The film “Bingo Bongo” is a widely known Italian family comedy film released in 1982. It was directed by Pasquale Festa Campanile, a director best known for his 1963 film “The Leopard”.
Bingo Bongo stars Adriano Celentano as a Tarzan-esque character that’s able to communicate with every kind of animal. The film begins with the story of how Bingo Bongo was stranded in an African jungle as a young baby when his plane crashed (in story elements very similar to and in parody of the original Tarzan). The baby was thrown out of the plane by parachute at the last moment and subsequently adopted by chimpanzees.
As the years pass, and Bingo Bongo becomes a grown man (although still wearing his parachute harness) with animalistic behaviour (due to his jungle upbringing), he is hunted and captured by an expedition and brought back to an anthropology institution in Milan. Although he is intended to be studied and shut in a cage, Bingo proves not only to be extremely strong, but highly intelligent and perceptive too. One of the female researchers, Laura, catches him eye and he develops a crush on her. He also bonds with her pet chimpanzee Renato due to his jungle skills that come naturally to him. Laura the researcher on the other hand, attempts to reintegrate Bingo Bongo into human society.
Bingo Bongo finally manages to run away from the anthropology institution and hides at Laura’s house, who continues her efforts to reintegrate him into a normal life. At first she makes only slow progress, but when the institute’s director drops by Bingo Bongo manages to convincingly pass himself off as human (complete with fully developed understanding of the human language), he also throws the director off his suspicions by introducing himself as Laura’s boyfriend.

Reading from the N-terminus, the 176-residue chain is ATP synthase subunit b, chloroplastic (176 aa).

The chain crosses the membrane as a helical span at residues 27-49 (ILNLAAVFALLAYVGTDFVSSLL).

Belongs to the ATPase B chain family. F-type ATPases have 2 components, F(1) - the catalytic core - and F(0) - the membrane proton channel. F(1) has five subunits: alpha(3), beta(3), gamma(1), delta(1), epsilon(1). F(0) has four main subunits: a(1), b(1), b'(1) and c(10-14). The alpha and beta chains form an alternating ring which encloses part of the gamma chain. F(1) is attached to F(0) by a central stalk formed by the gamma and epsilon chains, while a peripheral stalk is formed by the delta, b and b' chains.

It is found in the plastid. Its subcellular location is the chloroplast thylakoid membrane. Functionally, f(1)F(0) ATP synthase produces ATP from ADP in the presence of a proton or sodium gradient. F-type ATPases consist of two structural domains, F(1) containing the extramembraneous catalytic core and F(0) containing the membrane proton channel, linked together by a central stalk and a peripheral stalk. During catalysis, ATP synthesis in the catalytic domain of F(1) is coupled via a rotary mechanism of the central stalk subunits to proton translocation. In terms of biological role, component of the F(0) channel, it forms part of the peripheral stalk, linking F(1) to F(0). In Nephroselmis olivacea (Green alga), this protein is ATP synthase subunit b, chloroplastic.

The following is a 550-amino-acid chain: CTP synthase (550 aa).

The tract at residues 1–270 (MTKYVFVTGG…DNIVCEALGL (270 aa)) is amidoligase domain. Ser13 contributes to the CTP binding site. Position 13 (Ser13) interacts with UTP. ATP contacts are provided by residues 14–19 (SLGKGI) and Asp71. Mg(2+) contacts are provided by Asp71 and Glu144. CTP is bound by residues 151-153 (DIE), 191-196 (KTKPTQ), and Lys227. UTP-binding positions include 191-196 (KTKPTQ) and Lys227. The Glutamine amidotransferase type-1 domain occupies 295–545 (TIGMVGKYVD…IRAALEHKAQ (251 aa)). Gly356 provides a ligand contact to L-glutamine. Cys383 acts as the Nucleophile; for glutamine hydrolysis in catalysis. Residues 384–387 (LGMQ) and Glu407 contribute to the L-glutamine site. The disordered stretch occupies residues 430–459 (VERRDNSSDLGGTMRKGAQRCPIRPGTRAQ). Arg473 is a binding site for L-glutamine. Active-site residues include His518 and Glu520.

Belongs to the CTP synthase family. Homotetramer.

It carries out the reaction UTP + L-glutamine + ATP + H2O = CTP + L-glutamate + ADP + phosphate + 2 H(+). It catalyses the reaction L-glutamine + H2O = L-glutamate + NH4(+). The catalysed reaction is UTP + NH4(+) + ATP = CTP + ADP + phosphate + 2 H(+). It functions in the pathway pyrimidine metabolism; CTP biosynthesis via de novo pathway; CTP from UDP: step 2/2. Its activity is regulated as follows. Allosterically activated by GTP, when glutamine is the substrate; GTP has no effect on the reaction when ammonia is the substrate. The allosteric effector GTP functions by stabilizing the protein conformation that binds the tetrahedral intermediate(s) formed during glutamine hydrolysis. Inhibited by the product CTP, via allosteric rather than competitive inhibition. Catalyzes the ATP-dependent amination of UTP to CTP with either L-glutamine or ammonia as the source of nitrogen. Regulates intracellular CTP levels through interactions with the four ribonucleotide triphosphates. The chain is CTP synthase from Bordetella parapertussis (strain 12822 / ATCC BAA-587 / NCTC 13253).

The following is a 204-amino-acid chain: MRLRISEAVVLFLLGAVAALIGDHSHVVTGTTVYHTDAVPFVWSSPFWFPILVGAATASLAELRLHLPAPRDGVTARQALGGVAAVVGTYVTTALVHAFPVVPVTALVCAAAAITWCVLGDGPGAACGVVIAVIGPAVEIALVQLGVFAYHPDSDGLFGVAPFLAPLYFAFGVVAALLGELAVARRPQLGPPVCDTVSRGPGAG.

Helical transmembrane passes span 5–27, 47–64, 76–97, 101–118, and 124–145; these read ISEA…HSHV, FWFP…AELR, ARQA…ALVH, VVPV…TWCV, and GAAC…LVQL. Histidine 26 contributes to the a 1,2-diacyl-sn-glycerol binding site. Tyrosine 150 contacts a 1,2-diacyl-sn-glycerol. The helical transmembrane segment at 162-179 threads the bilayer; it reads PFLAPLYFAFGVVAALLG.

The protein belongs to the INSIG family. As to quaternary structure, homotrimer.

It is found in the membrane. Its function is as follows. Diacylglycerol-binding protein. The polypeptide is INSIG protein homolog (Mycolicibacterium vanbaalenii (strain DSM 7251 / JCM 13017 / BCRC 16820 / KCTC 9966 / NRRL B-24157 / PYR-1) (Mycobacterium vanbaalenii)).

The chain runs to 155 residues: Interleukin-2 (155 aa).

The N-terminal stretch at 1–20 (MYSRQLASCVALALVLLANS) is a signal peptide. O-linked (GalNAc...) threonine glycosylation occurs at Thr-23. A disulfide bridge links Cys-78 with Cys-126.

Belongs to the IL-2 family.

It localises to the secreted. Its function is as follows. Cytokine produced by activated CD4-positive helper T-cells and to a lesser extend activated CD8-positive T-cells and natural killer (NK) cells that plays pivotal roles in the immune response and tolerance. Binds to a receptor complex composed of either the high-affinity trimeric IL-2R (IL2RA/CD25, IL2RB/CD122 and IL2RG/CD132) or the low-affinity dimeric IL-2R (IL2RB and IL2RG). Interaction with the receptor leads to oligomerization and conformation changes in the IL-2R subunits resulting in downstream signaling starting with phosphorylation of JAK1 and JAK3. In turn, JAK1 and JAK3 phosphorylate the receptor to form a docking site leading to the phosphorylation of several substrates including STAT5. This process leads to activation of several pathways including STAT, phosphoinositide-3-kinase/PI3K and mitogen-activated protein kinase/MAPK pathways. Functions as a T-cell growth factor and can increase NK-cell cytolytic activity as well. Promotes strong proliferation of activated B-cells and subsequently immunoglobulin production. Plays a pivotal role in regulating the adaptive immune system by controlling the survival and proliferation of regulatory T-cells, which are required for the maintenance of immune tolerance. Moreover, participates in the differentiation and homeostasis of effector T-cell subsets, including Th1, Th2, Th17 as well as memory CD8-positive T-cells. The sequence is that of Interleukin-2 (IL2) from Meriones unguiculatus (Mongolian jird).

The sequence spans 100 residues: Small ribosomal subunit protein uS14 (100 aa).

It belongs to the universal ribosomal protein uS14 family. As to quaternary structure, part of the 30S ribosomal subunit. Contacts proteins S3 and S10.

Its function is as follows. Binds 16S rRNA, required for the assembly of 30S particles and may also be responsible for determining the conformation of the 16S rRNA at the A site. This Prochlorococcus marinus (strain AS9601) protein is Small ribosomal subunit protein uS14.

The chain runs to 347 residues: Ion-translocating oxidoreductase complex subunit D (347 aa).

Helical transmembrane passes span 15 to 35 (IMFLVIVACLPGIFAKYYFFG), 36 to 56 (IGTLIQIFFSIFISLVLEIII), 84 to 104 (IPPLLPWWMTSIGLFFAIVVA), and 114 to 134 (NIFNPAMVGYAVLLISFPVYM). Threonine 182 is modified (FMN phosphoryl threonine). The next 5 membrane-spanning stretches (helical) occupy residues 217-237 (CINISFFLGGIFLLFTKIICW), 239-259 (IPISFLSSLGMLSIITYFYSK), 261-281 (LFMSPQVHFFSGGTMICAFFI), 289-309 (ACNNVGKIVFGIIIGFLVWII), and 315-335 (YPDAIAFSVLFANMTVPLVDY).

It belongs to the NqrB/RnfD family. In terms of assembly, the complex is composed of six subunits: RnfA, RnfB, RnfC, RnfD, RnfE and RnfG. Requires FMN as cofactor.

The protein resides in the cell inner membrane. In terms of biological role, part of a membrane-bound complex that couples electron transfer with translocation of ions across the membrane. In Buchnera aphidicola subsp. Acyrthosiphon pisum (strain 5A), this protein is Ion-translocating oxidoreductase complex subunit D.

Sadly its unrequited love as Laura continues to rebuff his romantic advances. Heartbroken, Bingo returns to Africa with Renato. In time, it’s revealed that the animals all around the world see him as their ambassador to humanity who will vouch for a more humane treatment of animals, thanks to his ability to speak to both animals and humans. He returns to the Milan institute, where he delivers his message and Laura confesses (in ape language) that she does love him after all.
The film ends with Bingo Bongo taking up his work as animal ambassador – most notably by calming down King Kong, who later attends his wedding to Laura.
Bill Weston writes on a number of subjects including Bingo.
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